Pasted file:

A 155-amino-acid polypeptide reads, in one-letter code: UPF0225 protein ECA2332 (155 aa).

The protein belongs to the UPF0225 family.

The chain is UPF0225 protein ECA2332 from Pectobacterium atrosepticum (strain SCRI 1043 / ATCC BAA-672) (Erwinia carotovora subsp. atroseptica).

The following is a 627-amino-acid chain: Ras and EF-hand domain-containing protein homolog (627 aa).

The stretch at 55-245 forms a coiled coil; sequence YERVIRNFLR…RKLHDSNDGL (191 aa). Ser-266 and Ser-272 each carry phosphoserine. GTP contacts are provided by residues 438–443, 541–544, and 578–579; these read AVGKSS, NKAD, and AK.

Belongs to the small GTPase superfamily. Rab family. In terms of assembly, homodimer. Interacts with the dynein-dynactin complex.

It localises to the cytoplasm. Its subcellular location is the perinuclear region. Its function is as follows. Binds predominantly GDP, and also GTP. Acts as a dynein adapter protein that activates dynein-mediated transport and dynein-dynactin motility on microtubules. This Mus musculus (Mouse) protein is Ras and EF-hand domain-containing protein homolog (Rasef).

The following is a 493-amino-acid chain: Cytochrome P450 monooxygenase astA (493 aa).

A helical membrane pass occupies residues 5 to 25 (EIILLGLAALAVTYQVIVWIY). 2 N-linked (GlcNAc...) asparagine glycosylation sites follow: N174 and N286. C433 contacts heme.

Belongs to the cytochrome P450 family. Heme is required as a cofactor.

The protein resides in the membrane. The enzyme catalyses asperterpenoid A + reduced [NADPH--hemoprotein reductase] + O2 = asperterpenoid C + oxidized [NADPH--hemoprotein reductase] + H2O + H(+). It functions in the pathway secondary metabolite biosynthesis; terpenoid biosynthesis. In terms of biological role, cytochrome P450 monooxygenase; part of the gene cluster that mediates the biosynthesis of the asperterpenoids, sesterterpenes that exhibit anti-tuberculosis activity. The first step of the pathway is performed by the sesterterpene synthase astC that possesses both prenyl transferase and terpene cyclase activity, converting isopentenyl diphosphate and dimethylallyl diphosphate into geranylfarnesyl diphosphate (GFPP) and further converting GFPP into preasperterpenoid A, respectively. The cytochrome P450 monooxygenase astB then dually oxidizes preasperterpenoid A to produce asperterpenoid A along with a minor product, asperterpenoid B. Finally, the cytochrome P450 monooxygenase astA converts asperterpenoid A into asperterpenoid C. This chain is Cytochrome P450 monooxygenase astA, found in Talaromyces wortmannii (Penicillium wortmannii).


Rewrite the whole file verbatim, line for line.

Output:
A 155-amino-acid polypeptide reads, in one-letter code: UPF0225 protein ECA2332 (155 aa).

The protein belongs to the UPF0225 family.

The chain is UPF0225 protein ECA2332 from Pectobacterium atrosepticum (strain SCRI 1043 / ATCC BAA-672) (Erwinia carotovora subsp. atroseptica).

The following is a 627-amino-acid chain: Ras and EF-hand domain-containing protein homolog (627 aa).

The stretch at 55-245 forms a coiled coil; sequence YERVIRNFLR…RKLHDSNDGL (191 aa). Ser-266 and Ser-272 each carry phosphoserine. GTP contacts are provided by residues 438–443, 541–544, and 578–579; these read AVGKSS, NKAD, and AK.

Belongs to the small GTPase superfamily. Rab family. In terms of assembly, homodimer. Interacts with the dynein-dynactin complex.

It localises to the cytoplasm. Its subcellular location is the perinuclear region. Its function is as follows. Binds predominantly GDP, and also GTP. Acts as a dynein adapter protein that activates dynein-mediated transport and dynein-dynactin motility on microtubules. This Mus musculus (Mouse) protein is Ras and EF-hand domain-containing protein homolog (Rasef).

The following is a 493-amino-acid chain: Cytochrome P450 monooxygenase astA (493 aa).

A helical membrane pass occupies residues 5 to 25 (EIILLGLAALAVTYQVIVWIY). 2 N-linked (GlcNAc...) asparagine glycosylation sites follow: N174 and N286. C433 contacts heme.

Belongs to the cytochrome P450 family. Heme is required as a cofactor.

The protein resides in the membrane. The enzyme catalyses asperterpenoid A + reduced [NADPH--hemoprotein reductase] + O2 = asperterpenoid C + oxidized [NADPH--hemoprotein reductase] + H2O + H(+). It functions in the pathway secondary metabolite biosynthesis; terpenoid biosynthesis. In terms of biological role, cytochrome P450 monooxygenase; part of the gene cluster that mediates the biosynthesis of the asperterpenoids, sesterterpenes that exhibit anti-tuberculosis activity. The first step of the pathway is performed by the sesterterpene synthase astC that possesses both prenyl transferase and terpene cyclase activity, converting isopentenyl diphosphate and dimethylallyl diphosphate into geranylfarnesyl diphosphate (GFPP) and further converting GFPP into preasperterpenoid A, respectively. The cytochrome P450 monooxygenase astB then dually oxidizes preasperterpenoid A to produce asperterpenoid A along with a minor product, asperterpenoid B. Finally, the cytochrome P450 monooxygenase astA converts asperterpenoid A into asperterpenoid C. This chain is Cytochrome P450 monooxygenase astA, found in Talaromyces wortmannii (Penicillium wortmannii).